General Eligibility Requirements


To be eligible for naturalization pursuant to section 319(a) of the INA, an applicant must:
    •    Be 18 or older
    •    Be a permanent resident (green card holder) for at least 3 years immediately preceding the date of filing Form N-400, Application for Naturalization
    •    Have been living in marital union with the U.S. citizen spouse, who has been a U.S. citizen during all of such period, during the 3 years immediately preceding the date of filing the application and up until examination on the application
    •    Have lived within the state, or USCIS district with jurisdiction over the applicant's place of residence, for at least 3 months prior to the date of  filing the application
    •    Have continuous residence in the United States as a lawful permanent resident for at least 3 years immediately preceding the date of filing the application
    •    Reside continuously within the United States from the date of application for naturalization until the time of naturalization
    •    Be physically present in the United States for at least 18 months out of the 3 years immediately preceding the date of filing the application
    •    Be able read, write, and speak English and have knowledge and an understanding of U.S. history and government (civics)
    •    Be a person of good moral character, attached to the principles of the Constitution of the United States, and well disposed to the good order and happiness of the United States during  all relevant periods under the law.


A Guide to Naturalization -  http://www.uscis.gov/files/article/chapter4.pdf

 

Immigration Court Proceedings


The Immigration Reform and Control Act of 1996 eliminated the distinction between deportation and exclusion proceedings, and since then, aliens subject to removal from the United States are all placed in removal proceedings during which an Immigration Judge will determine whether an alien is inadmissible, deportable, or eligible for relief from removal.
There are two classes of persons subject to removal proceedings: (1) aliens who were not admitted and, therefore, are inadmissible under Section 212 of the Immigration and Nationality Act; and (2) aliens, who were admitted, but are now deportable under Section 237 of the Act.  Admitted means the lawful entry of the alien into the United States after inspection and authorization by an immigration officer.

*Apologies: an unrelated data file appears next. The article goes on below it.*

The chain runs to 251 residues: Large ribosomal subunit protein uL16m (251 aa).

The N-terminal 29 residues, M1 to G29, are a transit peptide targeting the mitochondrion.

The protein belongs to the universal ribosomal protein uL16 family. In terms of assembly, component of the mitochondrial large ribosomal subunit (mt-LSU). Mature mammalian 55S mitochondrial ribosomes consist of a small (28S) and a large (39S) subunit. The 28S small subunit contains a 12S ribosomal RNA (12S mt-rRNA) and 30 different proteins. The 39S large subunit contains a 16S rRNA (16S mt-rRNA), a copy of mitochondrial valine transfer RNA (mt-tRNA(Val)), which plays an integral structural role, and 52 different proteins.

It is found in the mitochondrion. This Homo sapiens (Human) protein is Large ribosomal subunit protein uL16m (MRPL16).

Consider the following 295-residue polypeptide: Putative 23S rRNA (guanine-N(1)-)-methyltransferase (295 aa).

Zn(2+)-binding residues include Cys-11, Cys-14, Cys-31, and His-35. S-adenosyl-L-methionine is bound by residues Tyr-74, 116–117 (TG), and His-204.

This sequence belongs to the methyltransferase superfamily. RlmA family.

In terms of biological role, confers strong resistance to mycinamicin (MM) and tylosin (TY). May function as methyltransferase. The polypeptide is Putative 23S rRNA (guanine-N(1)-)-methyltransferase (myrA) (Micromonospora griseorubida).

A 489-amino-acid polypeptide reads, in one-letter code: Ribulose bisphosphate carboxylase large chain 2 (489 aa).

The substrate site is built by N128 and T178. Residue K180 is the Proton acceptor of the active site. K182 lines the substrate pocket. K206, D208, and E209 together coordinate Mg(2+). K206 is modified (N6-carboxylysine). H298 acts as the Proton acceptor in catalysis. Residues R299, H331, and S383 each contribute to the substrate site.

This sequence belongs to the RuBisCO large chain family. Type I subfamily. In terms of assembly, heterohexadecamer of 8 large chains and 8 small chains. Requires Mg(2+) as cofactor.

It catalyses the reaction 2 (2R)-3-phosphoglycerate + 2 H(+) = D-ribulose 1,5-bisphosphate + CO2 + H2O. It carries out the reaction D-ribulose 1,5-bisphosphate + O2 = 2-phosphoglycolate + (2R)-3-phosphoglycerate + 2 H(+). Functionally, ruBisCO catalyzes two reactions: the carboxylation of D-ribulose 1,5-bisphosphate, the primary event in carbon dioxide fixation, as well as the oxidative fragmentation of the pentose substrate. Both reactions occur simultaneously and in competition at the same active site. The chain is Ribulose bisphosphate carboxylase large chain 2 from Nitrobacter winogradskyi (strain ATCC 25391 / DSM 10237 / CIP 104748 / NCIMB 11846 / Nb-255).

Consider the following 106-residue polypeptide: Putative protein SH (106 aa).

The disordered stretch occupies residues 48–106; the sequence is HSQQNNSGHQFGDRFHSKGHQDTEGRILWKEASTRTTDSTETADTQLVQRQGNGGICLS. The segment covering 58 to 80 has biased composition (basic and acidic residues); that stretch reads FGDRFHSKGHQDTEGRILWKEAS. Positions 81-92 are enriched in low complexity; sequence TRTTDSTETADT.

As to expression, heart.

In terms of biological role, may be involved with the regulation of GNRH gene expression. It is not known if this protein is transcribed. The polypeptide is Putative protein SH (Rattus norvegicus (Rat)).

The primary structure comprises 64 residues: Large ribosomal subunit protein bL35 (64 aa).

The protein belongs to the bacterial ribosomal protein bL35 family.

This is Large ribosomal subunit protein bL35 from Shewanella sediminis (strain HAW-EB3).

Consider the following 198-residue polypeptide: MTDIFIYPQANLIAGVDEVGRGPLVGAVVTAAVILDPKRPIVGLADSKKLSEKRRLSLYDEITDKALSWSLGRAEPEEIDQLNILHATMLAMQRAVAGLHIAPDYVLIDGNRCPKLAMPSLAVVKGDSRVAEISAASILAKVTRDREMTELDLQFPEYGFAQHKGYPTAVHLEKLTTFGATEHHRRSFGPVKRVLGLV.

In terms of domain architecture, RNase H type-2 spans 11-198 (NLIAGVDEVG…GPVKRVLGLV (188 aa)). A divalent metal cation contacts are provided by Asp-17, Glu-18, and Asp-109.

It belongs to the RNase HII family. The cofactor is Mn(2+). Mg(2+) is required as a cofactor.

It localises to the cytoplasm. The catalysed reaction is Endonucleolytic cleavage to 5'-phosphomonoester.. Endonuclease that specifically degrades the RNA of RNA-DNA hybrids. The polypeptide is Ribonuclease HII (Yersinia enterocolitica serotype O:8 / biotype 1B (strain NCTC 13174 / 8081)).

Removal proceedings begin with the issuance of a Notice to Appear which is served upon the alien.  The Notice to Appear will state the charges against the alien and the reasons DHS/ICE believes the alien to be deportable. The Notice to Appear will also explain to the alien the consequences of his or her failure to appear at all scheduled hearings, including the court's right to hold a hearing and issue an Order of Removal in the alien's absence, as well as the alien's right to be represented by an attorney of his or her choice at no expense to the government.  
If an alien fails to appear at a scheduled hearing (except under exceptional circumstances, such as a serious illness to the alien or death of an immediate family member), not only can an alien be ordered deported in absentia, but he or she can also become ineligible for further relief later, such as voluntary departure, adjustment of status, and cancellation of removal.
Forms of Relief from Removal     
Cancelation of Removal for non-residents, Cancelation of  Removal for residents, Adjustment of Status through a family based petition or through an employment based petition, Asylum, Withholding of Removal, and Voluntary Departure are forms of relief that may be available to an alien in removal proceedings.
Each form of relief has specific eligibility requirements, and the alien must show at Immigration Court that he qualifies for such relief in order to be granted with the benefit sought.